... a bit of that, August Woman's Month Guest Blog

Guest Post: A part-time transgender woman.

Male Privilege: Yes, It Is Real

HPIM0011 (2) (002)When typing the heading to this piece I felt myself fighting back the words ‘no shit Sherlock’ and then wondered, ‘should I carry on writing this?’ Then I remembered why I wanted to write this and resolved to carry on bashing the keyboard relentlessly. You see, I have been told, sometimes by women close to me and very definitely by many men of varying degrees of closeness, that male privilege does not in fact exist. But, I know that it does. I experience it daily both as the beneficiary and the ‘victim’ of it.

As a part-time transgender woman, I make my way through the world, sometimes in the guise of a man and sometimes as the woman, I know myself to be. I am not ‘out’ at work and very few people I know socially know both iterations of me. I am therefore privy to much of the unedited, ‘normal’ male decision making, thought processes and behaviours that underpin society. I also enjoy some ‘passing privilege’ and am assumed to be a woman rather than the dreaded ‘man in a dress’ by many I meet socially. This changes at some point after meeting, but even after I have been discovered, being feminine means I am treated fundamentally differently to the way I am treated when presenting as a male. I know this because I experience it.

So let’s get this out the way … I’m a cross dresser

As a man, I can walk freely down the street, without fear.
As a woman I feel afraid to walk down the street, wondering whether I will be sexually harassed or worse, be the victim of a gender-based assault.
As a man, I can visit pubs and nightclubs (should I want to) at will.
As a woman, I am afraid to go to the mall at night, let alone a nightclub or bar alone.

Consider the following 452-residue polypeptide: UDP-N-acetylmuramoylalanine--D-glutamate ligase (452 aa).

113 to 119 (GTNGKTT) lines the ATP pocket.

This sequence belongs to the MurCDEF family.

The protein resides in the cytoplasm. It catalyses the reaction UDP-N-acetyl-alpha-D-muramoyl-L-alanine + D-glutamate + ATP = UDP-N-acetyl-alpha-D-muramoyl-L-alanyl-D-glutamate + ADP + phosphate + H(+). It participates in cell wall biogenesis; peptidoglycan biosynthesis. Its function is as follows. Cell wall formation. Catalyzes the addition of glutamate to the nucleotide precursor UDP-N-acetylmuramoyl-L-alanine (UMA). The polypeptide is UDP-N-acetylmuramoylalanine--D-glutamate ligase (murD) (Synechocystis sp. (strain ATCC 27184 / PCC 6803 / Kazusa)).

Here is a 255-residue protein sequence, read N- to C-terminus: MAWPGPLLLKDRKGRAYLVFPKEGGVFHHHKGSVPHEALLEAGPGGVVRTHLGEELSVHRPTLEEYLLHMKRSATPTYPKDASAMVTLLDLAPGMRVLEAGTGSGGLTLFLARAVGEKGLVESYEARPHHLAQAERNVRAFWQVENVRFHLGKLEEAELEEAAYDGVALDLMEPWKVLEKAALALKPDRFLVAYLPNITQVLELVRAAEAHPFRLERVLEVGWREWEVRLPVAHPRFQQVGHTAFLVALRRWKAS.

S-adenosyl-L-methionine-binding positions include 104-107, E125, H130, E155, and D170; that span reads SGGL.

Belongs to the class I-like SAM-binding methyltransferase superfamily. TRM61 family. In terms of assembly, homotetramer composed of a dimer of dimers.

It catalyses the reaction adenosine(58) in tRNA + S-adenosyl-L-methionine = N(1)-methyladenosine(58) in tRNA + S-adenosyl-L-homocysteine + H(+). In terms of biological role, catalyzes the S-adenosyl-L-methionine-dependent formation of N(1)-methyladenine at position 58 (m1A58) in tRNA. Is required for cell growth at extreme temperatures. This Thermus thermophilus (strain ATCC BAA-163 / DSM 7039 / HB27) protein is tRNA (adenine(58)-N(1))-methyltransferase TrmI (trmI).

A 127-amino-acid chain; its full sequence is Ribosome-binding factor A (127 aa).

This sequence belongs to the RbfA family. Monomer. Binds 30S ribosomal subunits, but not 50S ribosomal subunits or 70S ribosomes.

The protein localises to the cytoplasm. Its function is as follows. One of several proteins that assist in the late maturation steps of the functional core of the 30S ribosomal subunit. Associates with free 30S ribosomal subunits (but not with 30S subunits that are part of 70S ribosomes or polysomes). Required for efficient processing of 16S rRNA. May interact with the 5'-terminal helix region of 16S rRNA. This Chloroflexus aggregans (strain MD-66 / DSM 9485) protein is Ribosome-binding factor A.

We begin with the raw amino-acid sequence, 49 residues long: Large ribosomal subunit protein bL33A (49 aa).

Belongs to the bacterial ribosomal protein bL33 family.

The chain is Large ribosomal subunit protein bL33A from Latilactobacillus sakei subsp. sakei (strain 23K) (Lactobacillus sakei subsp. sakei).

As a man, I have little fear of my drink being spiked.
As a woman, I have to think about what I order, how it is delivered, who has opened it and where it is at any given time.
As a man, I can engage in debate and argument (both online and in person) and have my ideas respected (even when I am not agreed with).
As a woman I have my own arguments repeated back to me and I am regularly mansplained to.

HPIM0003 (2) (002).jpgThe sad truth is that men think less of women and men dominate work and social spaces. Their ideas carry more weight, their voices speak louder and with more authority and they move through the world with little (if any) fear. Some women accentuate this. They listen more attentively to men, they reinforce the male ego and they often do not support other women in business. Some women even think those who experience gender-based violence were ‘asking for it’. I have experienced unwelcome sexual attention. It has happened to me in mid-winter wearing jeans and jackets, it has happened to me in summer wearing a skirt. I have never welcomed it. This proves that this is a fallacy. I am fortunate in that I have never had anything escalate to physical assault, but men feel empowered to act like this. This is not normal it is not acceptable.

We need to change the way we think. We need to change what we think. We need to assert our power in the face of this male privilege. Men get away with thinking it does not exist because that is the nature of privilege, it is so entrenched it seems normal. We, women, have no such excuse. We are in this together. We should stand together.


You can reach Daniella on her Blog , and on Twitter as well as in a business capacity, Priscillas Services – Assisting the Gauteng LGBT (especially transgender and cross-dressing) community, with make-up, accommodation, storage, fashion (personal shopping) and transformation services. Safety and discretion guaranteed. Fun and happiness assured. Johannesburg, South Africa.

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